Van Rensburg said he did not believe shark fishermen were impacting negatively on the survival of white sharks or any other shark species.
“What we do has zero effect. What our environment minister should do is visit the trawlers which come into our harbours and check their shark by-catch and how they are getting slaughtered and sold.”
Well-known Bay angler Lando Alcock said his observation from boat and microlight sightings was that the white shark population was actually increasing.
“We see them inshore much more than we used to, especially at Sardinia Bay.”
He said although he did not fish for sharks, the anglers that did had dwindled.
“Of 100 anglers probably only 10 or five will be fishing for sharks. It’s probably economics – the reel you need costs R5000 and the rod about the same, so it’s expensive.”
Andreotti and shark behaviour specialist “Sharkman” Michael Rutzen sailed up and down the coast collecting biopsies and taking 5000 photographs of dorsal fins to differentiate and then count individual sharks.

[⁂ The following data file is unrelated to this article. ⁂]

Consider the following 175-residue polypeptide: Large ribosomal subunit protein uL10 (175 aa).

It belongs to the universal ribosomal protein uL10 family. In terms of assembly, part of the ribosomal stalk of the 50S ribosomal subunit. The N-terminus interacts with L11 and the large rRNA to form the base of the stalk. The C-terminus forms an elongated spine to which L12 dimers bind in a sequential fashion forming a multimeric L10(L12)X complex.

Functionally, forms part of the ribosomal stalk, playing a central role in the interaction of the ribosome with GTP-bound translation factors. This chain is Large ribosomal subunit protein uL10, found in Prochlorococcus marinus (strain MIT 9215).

Her subsequent genetic analysis proved that “there is only one population… of 353-522 white sharks… and the same sharks are roaming the coastline.
“The chances for their survival are even worse than what we previously thought,” she said.
Andreotti told The Herald the apparent upswing in white shark numbers described by Alcock was because their distribution had changed as they pursued dwindling prey.
“Because there are more sightings does not mean more sharks. What could be happening is we have been over-fishing so the white shark distribution that was over a wide area is now concentrated in smaller areas where there still are fish for them to eat.”
She said recreational white shark fishing was not a threat to the species compared to licensed commercial shark fishing.
“A big part of their prey is other smaller sharks so we need to look at how much these guys are taking out.”
This issue was tabled at an Environment Department meeting in Cape Town in July so the government is working to address the matter but it demands more urgent attention, she said.